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A fistula is a channel that opens between two parts of the body. For example, some fistulas connect the stomach to a blood vessel or an artery to a vein. The most common fistula treatment often depends on the severity of the problem. If the fistula is small, it might spontaneously close on its own, and physicians will simply monitor the situation to ensure that it does not worsen. If the fistula is severe, the most common treatment is a surgical procedure — such as a steton stitch, a fistulotomy, an endorectal flap procedure or catheter embolization — paired with antibiotics to prevent infection.
A steton stitch procedure is one common surgical treatment for a fistula. In this procedure, a surgical cord is looped through the fistula. This allows the fistula to drain, so pus and other fluids do not build up in the fistula and impede healing. A steton procedure can be a complete treatment for a fistula, or it can be a way to clean out the fistula before surgery.
Another surgical fistula treatment is a fistulotomy. In this procedure, the fistula tract is removed, and the barrier between the two channels that it connected is rebuilt. If the fistula was large, tissue from another part of the body might be grafted onto the fistula opening to close it.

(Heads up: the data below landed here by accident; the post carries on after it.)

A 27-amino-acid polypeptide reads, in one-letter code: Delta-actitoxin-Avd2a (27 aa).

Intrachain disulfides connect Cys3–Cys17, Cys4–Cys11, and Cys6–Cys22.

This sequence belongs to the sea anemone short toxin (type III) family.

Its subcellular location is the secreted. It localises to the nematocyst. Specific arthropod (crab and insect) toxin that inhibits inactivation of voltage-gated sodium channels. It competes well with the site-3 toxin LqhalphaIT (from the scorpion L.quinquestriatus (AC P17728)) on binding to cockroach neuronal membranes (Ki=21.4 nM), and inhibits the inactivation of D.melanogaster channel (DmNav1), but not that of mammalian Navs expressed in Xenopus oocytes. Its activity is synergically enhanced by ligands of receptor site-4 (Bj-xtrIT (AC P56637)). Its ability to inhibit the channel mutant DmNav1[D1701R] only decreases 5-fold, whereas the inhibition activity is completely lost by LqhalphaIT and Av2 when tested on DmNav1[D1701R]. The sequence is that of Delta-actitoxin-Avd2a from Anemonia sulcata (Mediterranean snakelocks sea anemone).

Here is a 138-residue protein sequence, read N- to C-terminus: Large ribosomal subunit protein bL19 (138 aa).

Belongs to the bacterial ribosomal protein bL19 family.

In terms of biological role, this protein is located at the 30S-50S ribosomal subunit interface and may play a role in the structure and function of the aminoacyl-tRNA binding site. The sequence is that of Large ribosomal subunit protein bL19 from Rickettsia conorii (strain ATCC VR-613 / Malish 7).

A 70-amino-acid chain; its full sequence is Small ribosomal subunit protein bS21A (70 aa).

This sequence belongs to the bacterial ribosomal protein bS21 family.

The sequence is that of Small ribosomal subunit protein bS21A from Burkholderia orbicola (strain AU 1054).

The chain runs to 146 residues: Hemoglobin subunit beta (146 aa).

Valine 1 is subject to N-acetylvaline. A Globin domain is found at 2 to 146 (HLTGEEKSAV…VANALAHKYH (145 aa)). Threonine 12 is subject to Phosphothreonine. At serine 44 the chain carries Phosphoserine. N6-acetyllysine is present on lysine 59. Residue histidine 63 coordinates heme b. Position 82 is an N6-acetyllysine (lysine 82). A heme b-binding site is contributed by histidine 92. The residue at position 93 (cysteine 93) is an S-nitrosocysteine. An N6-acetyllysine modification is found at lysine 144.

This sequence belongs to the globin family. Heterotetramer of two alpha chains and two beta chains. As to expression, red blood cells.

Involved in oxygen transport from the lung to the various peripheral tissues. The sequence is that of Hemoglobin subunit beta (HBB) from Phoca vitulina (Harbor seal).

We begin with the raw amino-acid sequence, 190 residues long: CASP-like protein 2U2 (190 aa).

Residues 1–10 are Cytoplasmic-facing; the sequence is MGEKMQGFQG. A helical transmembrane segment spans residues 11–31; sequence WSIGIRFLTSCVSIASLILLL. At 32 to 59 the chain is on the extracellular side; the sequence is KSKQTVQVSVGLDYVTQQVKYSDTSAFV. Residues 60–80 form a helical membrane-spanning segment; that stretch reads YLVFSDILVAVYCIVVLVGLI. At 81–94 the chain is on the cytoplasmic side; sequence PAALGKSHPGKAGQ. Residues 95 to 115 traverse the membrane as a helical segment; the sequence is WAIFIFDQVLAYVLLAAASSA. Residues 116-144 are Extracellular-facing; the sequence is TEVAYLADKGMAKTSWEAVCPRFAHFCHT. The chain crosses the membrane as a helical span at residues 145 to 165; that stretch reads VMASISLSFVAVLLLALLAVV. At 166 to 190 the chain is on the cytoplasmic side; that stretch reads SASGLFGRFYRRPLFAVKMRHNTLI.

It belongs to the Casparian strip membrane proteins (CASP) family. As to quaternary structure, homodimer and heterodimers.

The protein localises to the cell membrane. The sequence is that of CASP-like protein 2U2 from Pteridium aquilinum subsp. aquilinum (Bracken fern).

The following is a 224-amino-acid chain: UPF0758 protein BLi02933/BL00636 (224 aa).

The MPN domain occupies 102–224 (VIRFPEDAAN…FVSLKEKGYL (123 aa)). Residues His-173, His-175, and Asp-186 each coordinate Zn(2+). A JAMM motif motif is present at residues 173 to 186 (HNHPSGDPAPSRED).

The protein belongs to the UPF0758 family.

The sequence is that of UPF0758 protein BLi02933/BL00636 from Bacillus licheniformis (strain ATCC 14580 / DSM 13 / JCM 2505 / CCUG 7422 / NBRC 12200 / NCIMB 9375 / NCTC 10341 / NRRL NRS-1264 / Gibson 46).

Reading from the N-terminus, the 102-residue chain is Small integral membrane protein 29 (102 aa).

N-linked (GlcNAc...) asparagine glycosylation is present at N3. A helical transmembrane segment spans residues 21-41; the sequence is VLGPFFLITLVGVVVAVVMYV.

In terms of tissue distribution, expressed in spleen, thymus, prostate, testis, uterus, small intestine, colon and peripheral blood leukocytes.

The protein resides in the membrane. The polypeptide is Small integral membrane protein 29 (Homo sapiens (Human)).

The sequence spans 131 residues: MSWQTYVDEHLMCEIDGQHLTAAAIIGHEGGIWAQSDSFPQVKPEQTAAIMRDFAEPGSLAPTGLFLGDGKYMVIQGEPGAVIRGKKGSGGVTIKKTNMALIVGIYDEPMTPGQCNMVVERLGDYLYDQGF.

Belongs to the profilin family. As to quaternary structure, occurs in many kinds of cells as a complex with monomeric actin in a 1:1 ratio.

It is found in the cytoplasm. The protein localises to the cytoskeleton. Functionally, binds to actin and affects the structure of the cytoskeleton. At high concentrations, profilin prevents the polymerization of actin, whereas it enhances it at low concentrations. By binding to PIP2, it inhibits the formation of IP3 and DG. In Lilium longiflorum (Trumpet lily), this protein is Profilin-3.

An endorectal flap procedure is a common fistula treatment for a gastric fistula. This procedure involves pulling healthy tissue over the internal side of the fistula to close it. This prevents material from the digestive system spreading into the bloodstream and causing infection.
An arteriovenous fistula, or a connection between an artery and a vein, is often treated with catheter embolization. In this procedure, a doctor uses imaging techniques such as X-rays to navigate a catheter to the side of the fistula. After the catheter is there, a small stent is placed to reroute the flow of blood and close the fistula.
In some cases, abscesses can develop at the site of a fistula, caused by accumulation of pus and other fluids. This can complicate fistula treatment, because the abscess usually needs to be drained before surgery. Antibiotics and steton stitch procedures can help prevent the development of abscesses.
Fistulas can be the result of trauma, including sugery. Weight-loss surgery, such as a gastric bypass, has a chance of causing a gastric fistula. Infections or chronic inflammation caused by diseases such as Crohn's disease can also wear away the lining of the organs, causing fistulas.
Fistula treatment is not always necessary, but fistulas should be constantly monitored because they can be dangerous. Arteriovenous fistulas can lead to blood clots and heart failure. Fistulas that open the bowel can causes sepsis, a severe infection that can lead to death if it is not immediately treated.
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